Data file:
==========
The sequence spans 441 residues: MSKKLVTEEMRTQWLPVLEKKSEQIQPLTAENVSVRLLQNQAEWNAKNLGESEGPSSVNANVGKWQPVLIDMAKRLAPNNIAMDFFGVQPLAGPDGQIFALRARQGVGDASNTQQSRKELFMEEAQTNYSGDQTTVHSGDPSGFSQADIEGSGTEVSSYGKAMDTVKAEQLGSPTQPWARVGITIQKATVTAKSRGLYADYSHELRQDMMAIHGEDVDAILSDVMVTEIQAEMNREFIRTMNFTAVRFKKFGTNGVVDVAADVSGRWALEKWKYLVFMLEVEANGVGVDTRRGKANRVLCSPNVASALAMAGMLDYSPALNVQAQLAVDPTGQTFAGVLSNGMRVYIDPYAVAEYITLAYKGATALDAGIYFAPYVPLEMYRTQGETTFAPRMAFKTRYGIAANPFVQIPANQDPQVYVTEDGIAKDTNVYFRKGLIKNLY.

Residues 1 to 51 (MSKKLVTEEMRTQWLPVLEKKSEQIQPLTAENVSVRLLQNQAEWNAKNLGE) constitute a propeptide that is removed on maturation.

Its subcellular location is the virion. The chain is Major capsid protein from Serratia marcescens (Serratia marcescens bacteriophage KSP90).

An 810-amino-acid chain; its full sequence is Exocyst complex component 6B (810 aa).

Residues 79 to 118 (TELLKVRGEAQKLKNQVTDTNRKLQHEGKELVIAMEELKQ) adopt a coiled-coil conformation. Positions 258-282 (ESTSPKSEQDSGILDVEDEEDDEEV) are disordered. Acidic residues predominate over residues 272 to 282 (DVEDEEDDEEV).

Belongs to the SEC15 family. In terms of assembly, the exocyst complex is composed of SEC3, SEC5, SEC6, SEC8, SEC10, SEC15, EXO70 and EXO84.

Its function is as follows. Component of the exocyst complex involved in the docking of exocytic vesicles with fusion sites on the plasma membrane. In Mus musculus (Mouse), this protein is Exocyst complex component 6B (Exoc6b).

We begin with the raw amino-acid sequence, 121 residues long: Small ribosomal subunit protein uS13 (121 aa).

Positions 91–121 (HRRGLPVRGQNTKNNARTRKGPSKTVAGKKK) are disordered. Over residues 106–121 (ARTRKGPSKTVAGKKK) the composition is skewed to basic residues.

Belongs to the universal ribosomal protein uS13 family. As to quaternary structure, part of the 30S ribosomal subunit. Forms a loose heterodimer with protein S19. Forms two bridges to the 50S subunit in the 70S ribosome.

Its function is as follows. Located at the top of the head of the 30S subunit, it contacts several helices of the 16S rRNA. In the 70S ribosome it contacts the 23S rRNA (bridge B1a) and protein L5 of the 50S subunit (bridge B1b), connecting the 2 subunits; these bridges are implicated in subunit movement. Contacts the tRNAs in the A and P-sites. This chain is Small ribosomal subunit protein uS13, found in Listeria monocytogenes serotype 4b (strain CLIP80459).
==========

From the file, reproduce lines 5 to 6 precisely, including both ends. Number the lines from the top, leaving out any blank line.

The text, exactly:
Residues 79 to 118 (TELLKVRGEAQKLKNQVTDTNRKLQHEGKELVIAMEELKQ) adopt a coiled-coil conformation. Positions 258-282 (ESTSPKSEQDSGILDVEDEEDDEEV) are disordered. Acidic residues predominate over residues 272 to 282 (DVEDEEDDEEV).

Belongs to the SEC15 family. In terms of assembly, the exocyst complex is composed of SEC3, SEC5, SEC6, SEC8, SEC10, SEC15, EXO70 and EXO84.